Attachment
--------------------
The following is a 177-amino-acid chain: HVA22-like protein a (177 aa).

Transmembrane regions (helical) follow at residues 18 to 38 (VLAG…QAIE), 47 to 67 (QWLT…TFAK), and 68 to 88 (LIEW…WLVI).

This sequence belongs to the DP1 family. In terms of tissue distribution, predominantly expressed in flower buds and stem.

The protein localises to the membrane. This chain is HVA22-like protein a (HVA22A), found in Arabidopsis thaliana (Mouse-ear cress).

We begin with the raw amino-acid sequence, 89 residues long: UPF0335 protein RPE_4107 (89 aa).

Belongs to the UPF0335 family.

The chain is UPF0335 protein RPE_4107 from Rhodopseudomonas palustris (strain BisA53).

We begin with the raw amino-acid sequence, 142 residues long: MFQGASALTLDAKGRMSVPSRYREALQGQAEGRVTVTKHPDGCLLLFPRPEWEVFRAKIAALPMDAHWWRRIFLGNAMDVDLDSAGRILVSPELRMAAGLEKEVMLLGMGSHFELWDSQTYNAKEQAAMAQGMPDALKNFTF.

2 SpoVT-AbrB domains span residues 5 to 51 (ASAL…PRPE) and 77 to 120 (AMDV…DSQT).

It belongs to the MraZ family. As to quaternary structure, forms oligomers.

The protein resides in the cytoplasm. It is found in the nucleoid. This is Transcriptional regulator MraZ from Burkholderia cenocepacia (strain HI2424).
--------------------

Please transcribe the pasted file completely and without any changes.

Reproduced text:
The following is a 177-amino-acid chain: HVA22-like protein a (177 aa).

Transmembrane regions (helical) follow at residues 18 to 38 (VLAG…QAIE), 47 to 67 (QWLT…TFAK), and 68 to 88 (LIEW…WLVI).

This sequence belongs to the DP1 family. In terms of tissue distribution, predominantly expressed in flower buds and stem.

The protein localises to the membrane. This chain is HVA22-like protein a (HVA22A), found in Arabidopsis thaliana (Mouse-ear cress).

We begin with the raw amino-acid sequence, 89 residues long: UPF0335 protein RPE_4107 (89 aa).

Belongs to the UPF0335 family.

The chain is UPF0335 protein RPE_4107 from Rhodopseudomonas palustris (strain BisA53).

We begin with the raw amino-acid sequence, 142 residues long: MFQGASALTLDAKGRMSVPSRYREALQGQAEGRVTVTKHPDGCLLLFPRPEWEVFRAKIAALPMDAHWWRRIFLGNAMDVDLDSAGRILVSPELRMAAGLEKEVMLLGMGSHFELWDSQTYNAKEQAAMAQGMPDALKNFTF.

2 SpoVT-AbrB domains span residues 5 to 51 (ASAL…PRPE) and 77 to 120 (AMDV…DSQT).

It belongs to the MraZ family. As to quaternary structure, forms oligomers.

The protein resides in the cytoplasm. It is found in the nucleoid. This is Transcriptional regulator MraZ from Burkholderia cenocepacia (strain HI2424).